Downsizing trend

In both higher and school education, the trend to downsize permanent staff started in the early 1990s. Economic reforms formed the background of this trend. Long before the Fifth Pay Commission explicitly ordered a reduction in posts, the process of recruitment of teachers had either been stopped or drastically modified in many States. Apparently, contractual hiring of teachers and reduction of support staff were perceived as a convenient means of meeting the fiscal crisis in many States. Once the number of low-paid, vulnerable teachers grew, they became politically useful for rival political parties and union leaders. Both these processes were quite visible across northern India. In Madhya Pradesh, lecturers have not been recruited since 1993. New courses of various types have been launched, and they are being taught by guest or ad hoc teachers. States like Uttar Pradesh, Bihar and Himachal Pradesh have followed this trend. In a puzzling case, Delhi University decided to juxtapose its launch of a new four-year undergraduate course with a tacit ban on permanent appointments. The number of ad hoc teachers in Delhi now stands at the astonishing figure of 4,000. At the school level too, Delhi now boasts of 20,000 guest or contract teachers. But Madhya Pradesh has gone farther than any other State to downgrade its teacher workforce. School staff recruited before the 1990s were declared a “dying cadre,” and a new spectrum of low-paid contract teachers replaced it. Political change aroused hope among this new vulnerable cadre, but the policy did not change. Madhya Pradesh was once respected for its robust public system of higher and school education; it now tops national rankings for rape.

Cultural wealth

Education signifies cultural wealth. This wealth consists of thoughtful minds and an ethos shaped by an exchange of ideas, the reading of books and creative activities. The happiness of teachers forms the centre of such an ethos. By denigrating the teacher, India has damaged what capacity its system of education had for producing and conserving cultural wealth. Decay of libraries has contributed to this process. Schools in our country seldom have libraries, but many provincial colleges once boasted of rich, usable libraries. I recall visiting Allahabad’s famous Ewing Christian College as part of an inspection team and discovering to my horror that its famous library had been partitioned. The old collection was locked up; the part accessible to students mostly had guidebooks. Public libraries have also suffered neglect.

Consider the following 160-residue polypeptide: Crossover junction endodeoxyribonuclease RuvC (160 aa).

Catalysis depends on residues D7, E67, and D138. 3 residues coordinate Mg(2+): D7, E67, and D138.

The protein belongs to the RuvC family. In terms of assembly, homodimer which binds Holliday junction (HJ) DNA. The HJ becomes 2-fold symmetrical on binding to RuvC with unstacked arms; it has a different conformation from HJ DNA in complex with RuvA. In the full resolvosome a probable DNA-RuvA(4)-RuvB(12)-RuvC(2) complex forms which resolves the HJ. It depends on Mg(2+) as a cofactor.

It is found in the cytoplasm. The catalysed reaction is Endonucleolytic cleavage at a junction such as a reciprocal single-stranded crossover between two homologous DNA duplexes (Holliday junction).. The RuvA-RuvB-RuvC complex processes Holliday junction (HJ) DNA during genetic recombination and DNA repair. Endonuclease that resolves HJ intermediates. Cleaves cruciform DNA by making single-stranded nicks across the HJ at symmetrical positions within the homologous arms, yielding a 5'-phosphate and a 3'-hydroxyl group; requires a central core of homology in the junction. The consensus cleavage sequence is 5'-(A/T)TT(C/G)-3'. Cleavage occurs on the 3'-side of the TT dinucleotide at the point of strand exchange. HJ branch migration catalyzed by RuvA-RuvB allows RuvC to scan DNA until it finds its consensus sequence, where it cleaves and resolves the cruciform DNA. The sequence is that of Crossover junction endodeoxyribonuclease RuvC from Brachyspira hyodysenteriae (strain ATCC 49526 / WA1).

The once-prestigious Delhi Public Library is now a shadow of its past glory, with nearly half of its permanent posts lying vacant. Perhaps libraries no more qualify to be a priority in Indian universities and colleges. Adroit planners have endorsed its neglect and shifted the focus to e-resources. These resources are, of course, important, but they cannot substitute the ethos a library creates. In countries ahead of us in education, the maintenance of the library as a special place is regarded as key to inducting the young into a community of knowledge.

If the new government at the Centre wishes to improve the state of education, institutional recovery will have to be its topmost priority. Other reforms can wait. Universities and undergraduate colleges determine the quality of teachers at all levels from kindergarten upwards. No matter where we look, non-appointment has become a culture. Enrolment has increased while institutional capacity has diminished. Even in the richer southern States like Karnataka and Tamil Nadu, commercial and political interests have injured the quality of education. If money has indeed been saved by letting vacancies accumulate or by filling them cheaply and by cutting down support staff, this kind of saving has incurred a big price. What has India gained by doing this kind of saving? It has weakened the already limited capacity the system had for serving children. Had Dr. Radhakrishnan — whose name we invoke to honour the profession of teaching — been alive, he would have been startled to see how the nation has treated its teachers.

 Courtesy: The Hindu, September 15, 2014

 Prof. Krishna Kumar is professor of education at Delhi University and a former director of NCERT